Restore Louisiana contract scrapped among conflict of interest claims

    Louisiana has voided a planned flood-recovery contract, with the state’s top procurement officer Paula Tregre saying key staff involved in the deal shouldn’t be allowed to participate because they have a conflict of interest and may have given the winning bidder an unfair advantage.

    The potentially lucrative, federally financed Restore Louisiana contract overseen by Gov. John Bel Edwards’ administration is intended to help people whose homes were damaged by the 2016 floods, either with rebuilding or buyouts.

    Tregre, whose office oversees the bid review, rescinded the contract award May 10 and called for a new evaluation team to choose among the two other vendors who sought the work.

    Tregre found several flaws in the contract award. Among them, she said, winning bidder Hunt Guillot and Associates, known as HGA, intended to use a subcontractor with two employees who had obvious conflicts of interest. In particular, Tregre said one worker, Stacy Bonnaffons, has been a contract employee with the state’s disaster recovery agency as it developed the request for bids and appeared to have supervisory authority over at least one bid evaluator.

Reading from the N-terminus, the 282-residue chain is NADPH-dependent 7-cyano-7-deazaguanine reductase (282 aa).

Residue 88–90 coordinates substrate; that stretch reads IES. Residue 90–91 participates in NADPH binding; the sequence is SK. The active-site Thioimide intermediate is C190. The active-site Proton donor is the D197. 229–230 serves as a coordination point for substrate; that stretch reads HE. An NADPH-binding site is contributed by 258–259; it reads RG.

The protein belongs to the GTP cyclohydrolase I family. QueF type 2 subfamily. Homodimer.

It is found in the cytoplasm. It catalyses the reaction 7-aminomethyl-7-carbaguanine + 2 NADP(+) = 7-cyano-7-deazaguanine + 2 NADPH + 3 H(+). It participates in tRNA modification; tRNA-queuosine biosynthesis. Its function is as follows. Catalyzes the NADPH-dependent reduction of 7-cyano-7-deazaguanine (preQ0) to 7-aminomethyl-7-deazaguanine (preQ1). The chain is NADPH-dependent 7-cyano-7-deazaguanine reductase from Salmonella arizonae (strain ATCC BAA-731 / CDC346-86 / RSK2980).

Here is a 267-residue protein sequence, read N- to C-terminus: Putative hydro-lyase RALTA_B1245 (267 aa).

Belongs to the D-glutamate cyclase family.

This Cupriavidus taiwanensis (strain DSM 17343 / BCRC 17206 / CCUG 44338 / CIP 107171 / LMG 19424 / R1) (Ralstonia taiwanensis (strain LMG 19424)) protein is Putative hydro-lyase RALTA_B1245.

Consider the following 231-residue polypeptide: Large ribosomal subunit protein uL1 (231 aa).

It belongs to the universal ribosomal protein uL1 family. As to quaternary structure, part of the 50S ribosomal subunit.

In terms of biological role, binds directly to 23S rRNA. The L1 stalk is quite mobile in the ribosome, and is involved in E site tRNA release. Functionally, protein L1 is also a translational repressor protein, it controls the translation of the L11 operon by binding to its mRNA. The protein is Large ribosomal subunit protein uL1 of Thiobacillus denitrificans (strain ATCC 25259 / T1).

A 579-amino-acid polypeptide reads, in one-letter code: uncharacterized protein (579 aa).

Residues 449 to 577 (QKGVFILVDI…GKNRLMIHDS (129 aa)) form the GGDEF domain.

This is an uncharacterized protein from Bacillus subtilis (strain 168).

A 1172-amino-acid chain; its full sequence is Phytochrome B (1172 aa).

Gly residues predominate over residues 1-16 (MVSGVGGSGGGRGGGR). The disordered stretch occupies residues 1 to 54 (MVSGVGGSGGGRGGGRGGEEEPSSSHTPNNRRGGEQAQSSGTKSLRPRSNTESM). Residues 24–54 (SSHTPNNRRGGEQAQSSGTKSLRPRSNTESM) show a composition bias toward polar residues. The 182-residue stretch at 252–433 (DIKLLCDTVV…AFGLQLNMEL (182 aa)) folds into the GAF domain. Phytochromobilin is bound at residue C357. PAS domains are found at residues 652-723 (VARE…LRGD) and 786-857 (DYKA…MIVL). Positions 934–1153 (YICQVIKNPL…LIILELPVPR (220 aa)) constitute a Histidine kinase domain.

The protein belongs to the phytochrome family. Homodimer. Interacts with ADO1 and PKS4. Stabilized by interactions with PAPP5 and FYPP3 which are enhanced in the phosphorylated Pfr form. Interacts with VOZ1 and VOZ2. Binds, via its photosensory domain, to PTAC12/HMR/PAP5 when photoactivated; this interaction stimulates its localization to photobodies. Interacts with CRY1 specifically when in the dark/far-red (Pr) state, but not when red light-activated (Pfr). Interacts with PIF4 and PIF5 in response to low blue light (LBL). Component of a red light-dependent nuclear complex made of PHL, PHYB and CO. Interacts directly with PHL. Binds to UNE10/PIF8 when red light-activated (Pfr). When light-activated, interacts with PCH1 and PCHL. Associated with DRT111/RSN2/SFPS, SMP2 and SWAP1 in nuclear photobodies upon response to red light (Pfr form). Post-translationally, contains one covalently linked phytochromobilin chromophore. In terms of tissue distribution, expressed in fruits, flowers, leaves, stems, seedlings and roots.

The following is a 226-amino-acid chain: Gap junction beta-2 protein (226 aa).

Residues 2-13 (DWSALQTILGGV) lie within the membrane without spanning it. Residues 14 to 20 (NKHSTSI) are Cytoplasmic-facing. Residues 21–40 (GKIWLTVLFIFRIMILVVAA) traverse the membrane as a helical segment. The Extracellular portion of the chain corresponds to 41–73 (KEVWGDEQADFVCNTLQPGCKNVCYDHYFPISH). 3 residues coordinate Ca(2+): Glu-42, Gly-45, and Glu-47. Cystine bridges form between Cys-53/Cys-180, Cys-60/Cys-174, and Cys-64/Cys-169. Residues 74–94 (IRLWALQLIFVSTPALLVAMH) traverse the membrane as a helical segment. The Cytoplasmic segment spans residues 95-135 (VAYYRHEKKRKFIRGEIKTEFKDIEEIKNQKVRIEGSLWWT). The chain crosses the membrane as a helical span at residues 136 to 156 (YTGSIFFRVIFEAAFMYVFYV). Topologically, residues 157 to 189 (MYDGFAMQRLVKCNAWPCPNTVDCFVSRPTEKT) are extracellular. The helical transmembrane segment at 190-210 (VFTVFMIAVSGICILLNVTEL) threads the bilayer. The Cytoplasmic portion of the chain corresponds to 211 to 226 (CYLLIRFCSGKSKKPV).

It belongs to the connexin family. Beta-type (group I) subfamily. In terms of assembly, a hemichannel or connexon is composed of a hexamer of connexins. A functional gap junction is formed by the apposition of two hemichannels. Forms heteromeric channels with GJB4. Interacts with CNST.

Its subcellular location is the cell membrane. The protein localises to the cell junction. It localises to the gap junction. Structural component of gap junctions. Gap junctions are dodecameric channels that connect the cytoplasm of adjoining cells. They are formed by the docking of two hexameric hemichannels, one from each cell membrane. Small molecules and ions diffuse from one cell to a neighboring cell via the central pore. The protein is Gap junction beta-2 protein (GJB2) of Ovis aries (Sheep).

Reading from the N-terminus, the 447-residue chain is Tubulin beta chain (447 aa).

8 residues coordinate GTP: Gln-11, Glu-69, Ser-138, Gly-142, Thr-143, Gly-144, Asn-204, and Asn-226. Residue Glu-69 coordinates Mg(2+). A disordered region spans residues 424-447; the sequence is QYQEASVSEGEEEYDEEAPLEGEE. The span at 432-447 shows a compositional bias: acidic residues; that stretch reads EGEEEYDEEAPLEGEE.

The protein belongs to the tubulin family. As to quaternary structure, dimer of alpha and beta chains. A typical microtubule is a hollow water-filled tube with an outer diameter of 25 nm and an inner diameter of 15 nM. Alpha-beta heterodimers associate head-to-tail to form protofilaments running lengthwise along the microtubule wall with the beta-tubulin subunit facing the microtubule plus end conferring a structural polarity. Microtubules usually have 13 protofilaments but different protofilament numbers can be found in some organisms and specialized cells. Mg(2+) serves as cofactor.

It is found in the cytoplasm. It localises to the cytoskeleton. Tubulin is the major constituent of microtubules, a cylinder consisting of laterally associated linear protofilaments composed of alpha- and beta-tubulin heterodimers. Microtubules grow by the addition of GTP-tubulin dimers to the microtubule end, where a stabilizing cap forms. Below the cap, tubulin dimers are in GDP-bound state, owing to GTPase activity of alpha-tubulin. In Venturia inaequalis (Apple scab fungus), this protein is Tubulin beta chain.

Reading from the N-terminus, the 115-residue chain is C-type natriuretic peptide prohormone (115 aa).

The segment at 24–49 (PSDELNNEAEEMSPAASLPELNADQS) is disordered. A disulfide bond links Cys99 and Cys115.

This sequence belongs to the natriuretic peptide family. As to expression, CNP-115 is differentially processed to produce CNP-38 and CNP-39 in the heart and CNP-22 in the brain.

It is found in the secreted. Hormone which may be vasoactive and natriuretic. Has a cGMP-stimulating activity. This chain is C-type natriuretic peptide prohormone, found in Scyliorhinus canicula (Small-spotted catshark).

“It is impossible to ignore or underestimate the impact which Ms. Bonnaffons’ name listed as one of HGA’s ‘three most relevant key staff’ may have had upon some of the (bid) evaluators,” Tregre wrote.

    Baton Rouge-based Hunt Guillot said the Louisiana ethics board in April cleared Bonnaffons and the other subcontractor employee to do the new contract work. The company said Tregre was wrong in determining a conflict of interest.

    Hunt Guillot has appealed Tregre’s decision to Commissioner of Administration Jay Dardenne. The flood recovery contractor is supposed to help Restore Louisiana with management of a program that is winding down rebuilding assistance and moving toward buyouts of flood-destroyed property from the March and August 2016 floods, along with other flood mitigation work. Read the full story from The Associated Press.

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